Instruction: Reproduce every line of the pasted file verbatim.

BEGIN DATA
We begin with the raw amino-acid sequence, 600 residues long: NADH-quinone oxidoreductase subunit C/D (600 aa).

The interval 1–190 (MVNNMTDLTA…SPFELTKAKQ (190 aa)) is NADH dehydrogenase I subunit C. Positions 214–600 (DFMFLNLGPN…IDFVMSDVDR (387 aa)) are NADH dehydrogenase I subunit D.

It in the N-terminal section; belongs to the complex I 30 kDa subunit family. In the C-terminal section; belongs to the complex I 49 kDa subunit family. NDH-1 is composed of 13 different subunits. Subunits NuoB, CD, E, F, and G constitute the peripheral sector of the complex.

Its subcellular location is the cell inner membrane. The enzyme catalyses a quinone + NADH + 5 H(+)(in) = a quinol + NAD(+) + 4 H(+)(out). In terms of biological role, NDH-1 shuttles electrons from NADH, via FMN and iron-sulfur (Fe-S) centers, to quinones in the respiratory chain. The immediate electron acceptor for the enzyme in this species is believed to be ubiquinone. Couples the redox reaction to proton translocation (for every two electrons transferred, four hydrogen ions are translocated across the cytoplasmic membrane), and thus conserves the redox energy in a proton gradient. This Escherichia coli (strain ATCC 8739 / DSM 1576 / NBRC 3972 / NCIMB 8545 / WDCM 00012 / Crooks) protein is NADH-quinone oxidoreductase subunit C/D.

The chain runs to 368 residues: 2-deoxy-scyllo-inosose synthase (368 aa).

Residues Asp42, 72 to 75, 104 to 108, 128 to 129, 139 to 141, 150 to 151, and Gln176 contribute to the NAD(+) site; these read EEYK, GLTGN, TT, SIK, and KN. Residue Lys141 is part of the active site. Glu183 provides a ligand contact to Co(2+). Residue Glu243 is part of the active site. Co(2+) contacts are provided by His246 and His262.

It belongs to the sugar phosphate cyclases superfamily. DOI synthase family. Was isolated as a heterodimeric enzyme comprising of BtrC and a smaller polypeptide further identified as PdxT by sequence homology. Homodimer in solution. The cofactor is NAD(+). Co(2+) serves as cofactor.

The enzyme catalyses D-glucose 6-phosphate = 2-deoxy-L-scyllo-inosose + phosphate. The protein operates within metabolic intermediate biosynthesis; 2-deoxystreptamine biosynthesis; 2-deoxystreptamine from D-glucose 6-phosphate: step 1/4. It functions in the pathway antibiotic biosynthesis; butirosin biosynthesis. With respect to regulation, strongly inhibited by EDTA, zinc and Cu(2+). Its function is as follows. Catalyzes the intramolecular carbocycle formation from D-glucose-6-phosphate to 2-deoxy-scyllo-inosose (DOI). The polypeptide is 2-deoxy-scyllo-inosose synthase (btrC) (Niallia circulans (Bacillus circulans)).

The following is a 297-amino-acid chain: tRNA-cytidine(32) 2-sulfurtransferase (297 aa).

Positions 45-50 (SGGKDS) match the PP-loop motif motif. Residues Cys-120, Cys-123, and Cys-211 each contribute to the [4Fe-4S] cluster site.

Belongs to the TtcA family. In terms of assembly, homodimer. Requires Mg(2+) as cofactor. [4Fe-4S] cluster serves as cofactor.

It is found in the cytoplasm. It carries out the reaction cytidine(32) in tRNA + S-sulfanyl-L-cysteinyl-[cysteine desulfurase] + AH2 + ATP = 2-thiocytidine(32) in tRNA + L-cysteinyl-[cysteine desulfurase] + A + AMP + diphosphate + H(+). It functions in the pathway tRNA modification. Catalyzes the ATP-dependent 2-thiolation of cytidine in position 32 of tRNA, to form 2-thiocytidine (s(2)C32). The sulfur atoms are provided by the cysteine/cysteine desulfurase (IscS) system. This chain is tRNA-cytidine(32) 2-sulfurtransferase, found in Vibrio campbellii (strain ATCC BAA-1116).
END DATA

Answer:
We begin with the raw amino-acid sequence, 600 residues long: NADH-quinone oxidoreductase subunit C/D (600 aa).

The interval 1–190 (MVNNMTDLTA…SPFELTKAKQ (190 aa)) is NADH dehydrogenase I subunit C. Positions 214–600 (DFMFLNLGPN…IDFVMSDVDR (387 aa)) are NADH dehydrogenase I subunit D.

It in the N-terminal section; belongs to the complex I 30 kDa subunit family. In the C-terminal section; belongs to the complex I 49 kDa subunit family. NDH-1 is composed of 13 different subunits. Subunits NuoB, CD, E, F, and G constitute the peripheral sector of the complex.

Its subcellular location is the cell inner membrane. The enzyme catalyses a quinone + NADH + 5 H(+)(in) = a quinol + NAD(+) + 4 H(+)(out). In terms of biological role, NDH-1 shuttles electrons from NADH, via FMN and iron-sulfur (Fe-S) centers, to quinones in the respiratory chain. The immediate electron acceptor for the enzyme in this species is believed to be ubiquinone. Couples the redox reaction to proton translocation (for every two electrons transferred, four hydrogen ions are translocated across the cytoplasmic membrane), and thus conserves the redox energy in a proton gradient. This Escherichia coli (strain ATCC 8739 / DSM 1576 / NBRC 3972 / NCIMB 8545 / WDCM 00012 / Crooks) protein is NADH-quinone oxidoreductase subunit C/D.

The chain runs to 368 residues: 2-deoxy-scyllo-inosose synthase (368 aa).

Residues Asp42, 72 to 75, 104 to 108, 128 to 129, 139 to 141, 150 to 151, and Gln176 contribute to the NAD(+) site; these read EEYK, GLTGN, TT, SIK, and KN. Residue Lys141 is part of the active site. Glu183 provides a ligand contact to Co(2+). Residue Glu243 is part of the active site. Co(2+) contacts are provided by His246 and His262.

It belongs to the sugar phosphate cyclases superfamily. DOI synthase family. Was isolated as a heterodimeric enzyme comprising of BtrC and a smaller polypeptide further identified as PdxT by sequence homology. Homodimer in solution. The cofactor is NAD(+). Co(2+) serves as cofactor.

The enzyme catalyses D-glucose 6-phosphate = 2-deoxy-L-scyllo-inosose + phosphate. The protein operates within metabolic intermediate biosynthesis; 2-deoxystreptamine biosynthesis; 2-deoxystreptamine from D-glucose 6-phosphate: step 1/4. It functions in the pathway antibiotic biosynthesis; butirosin biosynthesis. With respect to regulation, strongly inhibited by EDTA, zinc and Cu(2+). Its function is as follows. Catalyzes the intramolecular carbocycle formation from D-glucose-6-phosphate to 2-deoxy-scyllo-inosose (DOI). The polypeptide is 2-deoxy-scyllo-inosose synthase (btrC) (Niallia circulans (Bacillus circulans)).

The following is a 297-amino-acid chain: tRNA-cytidine(32) 2-sulfurtransferase (297 aa).

Positions 45-50 (SGGKDS) match the PP-loop motif motif. Residues Cys-120, Cys-123, and Cys-211 each contribute to the [4Fe-4S] cluster site.

Belongs to the TtcA family. In terms of assembly, homodimer. Requires Mg(2+) as cofactor. [4Fe-4S] cluster serves as cofactor.

It is found in the cytoplasm. It carries out the reaction cytidine(32) in tRNA + S-sulfanyl-L-cysteinyl-[cysteine desulfurase] + AH2 + ATP = 2-thiocytidine(32) in tRNA + L-cysteinyl-[cysteine desulfurase] + A + AMP + diphosphate + H(+). It functions in the pathway tRNA modification. Catalyzes the ATP-dependent 2-thiolation of cytidine in position 32 of tRNA, to form 2-thiocytidine (s(2)C32). The sulfur atoms are provided by the cysteine/cysteine desulfurase (IscS) system. This chain is tRNA-cytidine(32) 2-sulfurtransferase, found in Vibrio campbellii (strain ATCC BAA-1116).